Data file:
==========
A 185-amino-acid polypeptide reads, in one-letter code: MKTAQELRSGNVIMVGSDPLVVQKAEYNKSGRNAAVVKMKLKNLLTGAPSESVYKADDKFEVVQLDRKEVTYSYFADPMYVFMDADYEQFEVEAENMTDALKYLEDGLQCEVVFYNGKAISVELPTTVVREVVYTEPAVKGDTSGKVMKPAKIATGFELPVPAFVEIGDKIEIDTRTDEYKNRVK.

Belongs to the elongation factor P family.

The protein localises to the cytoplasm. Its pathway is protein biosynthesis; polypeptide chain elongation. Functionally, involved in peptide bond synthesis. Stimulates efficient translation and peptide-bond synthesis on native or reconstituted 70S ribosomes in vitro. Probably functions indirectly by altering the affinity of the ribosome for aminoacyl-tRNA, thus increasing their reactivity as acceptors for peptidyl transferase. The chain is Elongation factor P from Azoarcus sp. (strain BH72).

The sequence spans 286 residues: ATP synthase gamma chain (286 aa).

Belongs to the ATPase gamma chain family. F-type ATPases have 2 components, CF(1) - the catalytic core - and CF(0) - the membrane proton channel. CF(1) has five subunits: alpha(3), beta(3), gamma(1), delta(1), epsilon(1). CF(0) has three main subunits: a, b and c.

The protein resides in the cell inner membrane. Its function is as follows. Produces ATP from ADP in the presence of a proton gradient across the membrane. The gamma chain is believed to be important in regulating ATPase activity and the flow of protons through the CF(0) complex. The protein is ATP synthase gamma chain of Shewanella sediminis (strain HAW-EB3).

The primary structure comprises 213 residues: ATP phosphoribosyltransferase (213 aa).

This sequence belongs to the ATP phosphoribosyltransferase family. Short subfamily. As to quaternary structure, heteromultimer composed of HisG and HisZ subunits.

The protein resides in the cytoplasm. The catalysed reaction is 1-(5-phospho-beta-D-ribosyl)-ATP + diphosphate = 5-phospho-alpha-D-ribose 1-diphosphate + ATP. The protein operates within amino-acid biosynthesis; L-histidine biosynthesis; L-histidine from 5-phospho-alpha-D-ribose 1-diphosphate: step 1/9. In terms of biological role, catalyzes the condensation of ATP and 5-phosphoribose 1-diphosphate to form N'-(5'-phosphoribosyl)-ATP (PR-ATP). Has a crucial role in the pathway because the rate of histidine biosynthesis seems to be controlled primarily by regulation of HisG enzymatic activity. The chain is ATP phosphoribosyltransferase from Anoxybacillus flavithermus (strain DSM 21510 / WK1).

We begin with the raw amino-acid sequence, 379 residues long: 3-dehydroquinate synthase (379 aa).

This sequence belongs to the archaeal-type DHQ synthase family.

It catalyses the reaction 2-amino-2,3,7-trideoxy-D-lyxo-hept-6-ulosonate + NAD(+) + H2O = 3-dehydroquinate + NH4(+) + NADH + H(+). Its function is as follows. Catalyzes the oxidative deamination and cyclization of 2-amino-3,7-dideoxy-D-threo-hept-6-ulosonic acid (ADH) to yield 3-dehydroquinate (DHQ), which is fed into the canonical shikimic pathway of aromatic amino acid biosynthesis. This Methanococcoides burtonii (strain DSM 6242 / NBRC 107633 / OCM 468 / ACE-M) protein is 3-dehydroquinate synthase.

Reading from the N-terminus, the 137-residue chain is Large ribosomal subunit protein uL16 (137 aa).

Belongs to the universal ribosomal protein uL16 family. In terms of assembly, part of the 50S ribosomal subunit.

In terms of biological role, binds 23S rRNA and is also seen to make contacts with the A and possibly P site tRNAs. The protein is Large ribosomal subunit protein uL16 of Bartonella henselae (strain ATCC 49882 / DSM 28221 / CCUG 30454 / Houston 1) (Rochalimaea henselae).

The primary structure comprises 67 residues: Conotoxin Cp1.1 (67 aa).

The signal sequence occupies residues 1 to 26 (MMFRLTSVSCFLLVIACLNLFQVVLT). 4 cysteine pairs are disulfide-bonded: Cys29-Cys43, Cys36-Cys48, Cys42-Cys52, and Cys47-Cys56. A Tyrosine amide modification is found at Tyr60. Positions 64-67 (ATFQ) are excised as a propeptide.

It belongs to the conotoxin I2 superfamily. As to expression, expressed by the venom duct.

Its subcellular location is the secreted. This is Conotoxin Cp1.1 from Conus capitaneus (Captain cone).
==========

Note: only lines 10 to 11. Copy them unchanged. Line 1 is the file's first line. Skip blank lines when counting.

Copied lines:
We begin with the raw amino-acid sequence, 379 residues long: 3-dehydroquinate synthase (379 aa).

This sequence belongs to the archaeal-type DHQ synthase family.